The review first discusses the methods popularly used in single-cell transcriptomics, which include experimental and computational components, and also elaborates on the general workflow for scRNA sequencing. Given the challenges and limitations of protoplast preparation and nuclei isolation methods, the use of microfluidics platform offers a primary workflow for single-cell isolation, separation, and analysis.

And while the choice between the protoplast and nuclei for plant scRNA sequencing depends on the research objective, the review urges researchers to carefully consider the choice of multiple factors, such as research goal, plant species, and other trade-offs, when determining the most suitable method.

The review then touches upon the advancements in scRNA sequencing library construction and sequencing, highlighting the significant achievements, such as the Nextera XT DNA Library Preparation Kit, the BD Rhapsody system, and Illumina sequencing technologies. Next, the researchers discuss the multiple steps involved in scRNA sequencing, before moving on to discuss the recent developments in scRNA databases.

PlantscRNAdb, for instance, was developed for analyzing scRNA-seq data in plants, and contains 26,326 marker genes. Plant Cell Marker DataBase, on the other hand, contains 81,117 cell marker genes of 263 cell types in 22 tissues across six plant species.

The authors then discuss the improvements made by researchers to address the limitations with plant scRNA databases, such as "scPlantDB," a comprehensive database created by He et al., covering about 2.5 million cells across 17 plant species.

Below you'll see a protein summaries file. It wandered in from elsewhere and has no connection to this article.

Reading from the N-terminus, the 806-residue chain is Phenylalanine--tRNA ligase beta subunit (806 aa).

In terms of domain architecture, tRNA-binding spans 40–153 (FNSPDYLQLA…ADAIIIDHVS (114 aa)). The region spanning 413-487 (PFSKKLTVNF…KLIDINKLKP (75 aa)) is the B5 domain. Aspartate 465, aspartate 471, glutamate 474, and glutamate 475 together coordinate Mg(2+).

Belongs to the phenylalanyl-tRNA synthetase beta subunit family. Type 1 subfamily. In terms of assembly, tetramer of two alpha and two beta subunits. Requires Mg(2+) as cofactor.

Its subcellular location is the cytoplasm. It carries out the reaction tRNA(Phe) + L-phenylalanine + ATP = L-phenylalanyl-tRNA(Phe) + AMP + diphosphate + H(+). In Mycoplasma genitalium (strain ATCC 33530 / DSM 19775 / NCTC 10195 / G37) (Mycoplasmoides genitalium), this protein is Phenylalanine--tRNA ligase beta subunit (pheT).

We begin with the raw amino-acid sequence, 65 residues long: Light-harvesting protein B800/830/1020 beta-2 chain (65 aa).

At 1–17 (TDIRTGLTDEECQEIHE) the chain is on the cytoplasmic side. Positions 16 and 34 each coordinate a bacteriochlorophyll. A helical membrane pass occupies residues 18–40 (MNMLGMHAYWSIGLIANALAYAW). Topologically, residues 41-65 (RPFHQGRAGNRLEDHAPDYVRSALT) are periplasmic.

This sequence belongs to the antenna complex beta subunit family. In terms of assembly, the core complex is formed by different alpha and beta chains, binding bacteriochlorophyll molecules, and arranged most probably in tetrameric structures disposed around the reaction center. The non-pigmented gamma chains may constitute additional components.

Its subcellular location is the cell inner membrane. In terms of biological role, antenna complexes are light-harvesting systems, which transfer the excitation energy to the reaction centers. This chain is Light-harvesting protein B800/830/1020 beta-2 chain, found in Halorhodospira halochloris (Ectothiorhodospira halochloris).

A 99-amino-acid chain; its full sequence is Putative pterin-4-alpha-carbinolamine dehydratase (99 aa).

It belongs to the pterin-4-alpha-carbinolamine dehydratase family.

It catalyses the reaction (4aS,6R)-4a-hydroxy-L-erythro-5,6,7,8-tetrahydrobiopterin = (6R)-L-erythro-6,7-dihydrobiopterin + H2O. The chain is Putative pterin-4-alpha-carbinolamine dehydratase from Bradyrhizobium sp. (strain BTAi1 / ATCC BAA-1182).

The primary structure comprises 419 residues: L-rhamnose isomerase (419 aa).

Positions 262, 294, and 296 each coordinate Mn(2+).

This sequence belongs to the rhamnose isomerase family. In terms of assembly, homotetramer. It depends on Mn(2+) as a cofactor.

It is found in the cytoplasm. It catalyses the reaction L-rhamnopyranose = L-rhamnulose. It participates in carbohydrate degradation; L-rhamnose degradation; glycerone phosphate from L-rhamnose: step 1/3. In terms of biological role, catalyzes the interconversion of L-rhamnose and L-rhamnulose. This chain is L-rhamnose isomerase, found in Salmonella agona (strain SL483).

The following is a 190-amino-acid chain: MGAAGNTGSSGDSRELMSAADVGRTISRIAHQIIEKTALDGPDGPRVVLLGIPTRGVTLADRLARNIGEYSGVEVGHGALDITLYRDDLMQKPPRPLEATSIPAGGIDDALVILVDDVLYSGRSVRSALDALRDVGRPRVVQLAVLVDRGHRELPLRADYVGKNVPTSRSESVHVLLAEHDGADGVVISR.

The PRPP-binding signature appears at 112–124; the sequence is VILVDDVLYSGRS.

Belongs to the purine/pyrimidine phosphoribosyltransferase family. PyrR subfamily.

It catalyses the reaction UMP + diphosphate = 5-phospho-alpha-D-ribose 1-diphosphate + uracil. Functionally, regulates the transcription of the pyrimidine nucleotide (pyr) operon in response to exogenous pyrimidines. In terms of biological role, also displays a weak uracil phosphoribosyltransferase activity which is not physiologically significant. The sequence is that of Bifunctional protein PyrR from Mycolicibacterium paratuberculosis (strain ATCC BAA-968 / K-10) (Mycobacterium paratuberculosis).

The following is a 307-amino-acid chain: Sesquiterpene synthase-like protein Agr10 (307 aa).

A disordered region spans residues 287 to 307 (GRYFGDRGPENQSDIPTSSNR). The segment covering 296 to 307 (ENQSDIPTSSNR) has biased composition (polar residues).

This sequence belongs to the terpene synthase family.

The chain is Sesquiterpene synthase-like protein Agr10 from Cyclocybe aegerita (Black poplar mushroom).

The researchers continue with a discussion of the applications of scRNA sequencing in plant systems biology and elaborate on how scRNA sequencing has been used to study plant biology at the cellular level, shedding light on molecular mechanisms of plant development, plant responses to biotic and abiotic stresses, epigenetic regulation in plants, cell fate determination and organogenesis, among others.

While discussing the challenges and potential for further development of scRNA sequencing, the researchers highlight a recent breakthrough development aimed at optimizing protoplast isolation methods and establishing standardized single-cell RNA sequencing (scRNA-seq) processes across diverse laboratories.

Employing a multifaceted approach, the development sought to combined innovative scRNA-seq technologies with traditional methods to tackle the intricate world of plant cells. Sample preparation became a meticulous process, focusing on variables like enzyme treatment duration, temperature, and osmotic potential.